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Oral Argument Before the Hawaii Supreme Court-SCWC-12-133

No. SCWC-12-0000133, Thursday, December 1, 2016, 10 a.m.

STATE OF HAWAI`I, Respondent/Plaintiff-Appellee, vs. JASON CURTIS and MELISSA HALL, Petitioners/Defendants-Appellants, and GENEVIEVE WALKER, Respondent/Defendant-Appellee.

The above-captioned case has been set for argument on the merits at:

Supreme Court Courtroom
Aliʻiolani Hale, 2nd Floor
417 South King Street
Honolulu, HI 96813

Attorney for Petitioners:

Daniel G. Hempey

Attorney for Respondent:

Tracy Murakami, Deputy Prosecuting Attorney

NOTE: Order accepting Application for Writ of Certiorari, filed 06/01/16.


[  Listen to the entire audio recording in mp3 format  ]

Brief Description:

Petitioners/Defendants-Appellants Jason Curtis and Melissa Hall applied for writ of certiorari from the Intermediate Court of Appeals’ February 23, 2016 Judgment affirming the Circuit Court of the Fifth Circuit’s February 8, 2012.

A FedEx employee discovered a parcel containing approximately eight pounds of marijuana. The parcel, which was addressed to a Kaua`i residence, was turned over to the Kauaʻi Police Department (KPD). A KPD officer applied for an anticipatory search warrant. In his supporting affidavit, the officer explained that the KPD intended to make a controlled delivery of the FedEx parcel to the Kaua`i residence and requested a warrant authorizing a search of the residence after the parcel was delivered. A judge issued the search warrant, but the warrant itself did not contain a triggering condition and instead authorized the execution of the warrant “forthwith.” After the controlled delivery was completed, the KPD executed the search warrant. Petitioners were present in the residence, and KPD officers found the contents of the opened parcel, including the marijuana.

The defendants moved to suppress the evidence obtained as the result of the search, arguing that the warrant was invalid because it did not include the triggering condition. The circuit court denied Petitioners’ suppression motion. The court relied on United States v. Grubbs, 547 U.S. 90 (2006), in which the U.S. Supreme Court held that the Fourth Amendment does not require the triggering condition to be on the face of an anticipatory search warrant. Petitioners entered conditional no contest pleas to the charge of first-degree promoting a detrimental drug.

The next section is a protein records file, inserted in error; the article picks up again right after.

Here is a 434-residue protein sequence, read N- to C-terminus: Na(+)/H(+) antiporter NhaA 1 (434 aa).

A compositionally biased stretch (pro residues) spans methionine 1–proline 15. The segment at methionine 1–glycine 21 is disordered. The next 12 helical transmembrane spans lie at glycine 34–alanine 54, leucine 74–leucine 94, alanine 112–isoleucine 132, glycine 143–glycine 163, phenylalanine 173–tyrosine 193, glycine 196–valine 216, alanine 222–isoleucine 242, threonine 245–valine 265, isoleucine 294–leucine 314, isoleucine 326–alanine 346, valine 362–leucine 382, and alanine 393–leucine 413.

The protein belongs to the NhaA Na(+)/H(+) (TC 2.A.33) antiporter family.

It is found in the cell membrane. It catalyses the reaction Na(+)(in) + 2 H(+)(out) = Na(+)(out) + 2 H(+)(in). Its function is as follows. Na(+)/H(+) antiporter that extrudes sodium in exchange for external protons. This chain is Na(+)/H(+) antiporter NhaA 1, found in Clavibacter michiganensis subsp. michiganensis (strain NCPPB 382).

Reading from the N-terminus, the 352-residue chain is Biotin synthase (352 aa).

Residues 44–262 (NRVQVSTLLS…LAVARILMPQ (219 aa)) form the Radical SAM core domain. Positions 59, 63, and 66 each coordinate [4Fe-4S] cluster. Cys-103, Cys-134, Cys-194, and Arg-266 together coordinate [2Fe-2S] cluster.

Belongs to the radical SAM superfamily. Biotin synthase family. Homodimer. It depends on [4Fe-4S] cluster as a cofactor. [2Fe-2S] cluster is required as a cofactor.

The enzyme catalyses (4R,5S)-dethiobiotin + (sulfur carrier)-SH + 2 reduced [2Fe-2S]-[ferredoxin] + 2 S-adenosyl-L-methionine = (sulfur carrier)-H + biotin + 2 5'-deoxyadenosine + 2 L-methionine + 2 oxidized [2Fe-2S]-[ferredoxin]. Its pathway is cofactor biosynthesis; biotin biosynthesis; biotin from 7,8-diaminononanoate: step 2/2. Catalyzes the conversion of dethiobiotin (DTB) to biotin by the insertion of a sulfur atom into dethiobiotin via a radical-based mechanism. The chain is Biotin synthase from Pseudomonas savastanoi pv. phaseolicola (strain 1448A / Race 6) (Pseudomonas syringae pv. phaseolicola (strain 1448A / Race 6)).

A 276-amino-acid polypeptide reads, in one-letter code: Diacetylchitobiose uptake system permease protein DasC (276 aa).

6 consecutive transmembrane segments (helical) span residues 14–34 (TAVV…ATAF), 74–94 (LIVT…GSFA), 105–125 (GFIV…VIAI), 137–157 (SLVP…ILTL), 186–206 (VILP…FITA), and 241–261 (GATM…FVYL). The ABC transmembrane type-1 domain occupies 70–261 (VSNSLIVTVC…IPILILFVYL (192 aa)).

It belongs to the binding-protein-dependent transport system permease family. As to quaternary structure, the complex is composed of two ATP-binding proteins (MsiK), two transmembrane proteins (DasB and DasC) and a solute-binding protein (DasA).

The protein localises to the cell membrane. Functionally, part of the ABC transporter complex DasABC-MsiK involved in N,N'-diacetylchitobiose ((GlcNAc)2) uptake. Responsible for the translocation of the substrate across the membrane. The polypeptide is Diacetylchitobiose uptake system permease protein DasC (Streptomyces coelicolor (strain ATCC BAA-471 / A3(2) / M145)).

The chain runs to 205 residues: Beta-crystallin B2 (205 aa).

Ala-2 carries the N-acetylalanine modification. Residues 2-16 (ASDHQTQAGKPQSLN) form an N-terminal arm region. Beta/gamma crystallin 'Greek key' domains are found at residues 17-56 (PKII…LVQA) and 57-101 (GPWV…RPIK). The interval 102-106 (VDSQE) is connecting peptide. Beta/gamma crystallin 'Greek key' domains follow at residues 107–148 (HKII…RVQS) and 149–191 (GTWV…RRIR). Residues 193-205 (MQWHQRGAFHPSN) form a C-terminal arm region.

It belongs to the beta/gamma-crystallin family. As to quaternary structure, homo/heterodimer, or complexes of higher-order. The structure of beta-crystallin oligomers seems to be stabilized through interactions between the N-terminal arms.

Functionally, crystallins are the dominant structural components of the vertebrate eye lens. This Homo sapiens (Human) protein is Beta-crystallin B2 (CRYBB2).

The ICA affirmed the circuit court, concluding that the warrant was valid because the triggering condition was not required under Grubbs and because the warrant satisfied the following two conditions: (1) the officer’s affidavit specifically identified the triggering condition for the execution of the warrant; and (2) the triggering condition was satisfied before the warrant was executed.

Petitioners’ application for writ of certiorari presents three questions:

A. Does article I, section 7 of the Hawai`i Constitution afford greater protections for anticipatory search warrants than the 4th Amendment of the U.S. Constitution?

B. Did the ICA gravely err in holding the right to privacy in the Hawai`i Constitution does not require the triggering event to be included in an anticipatory search warrant?

C. Did the ICA gravely err in giving effect to a search warrant that was based on an objectively false finding by the issuing court that the alleged contraband was, at the time of the issuance, located on the subject premises?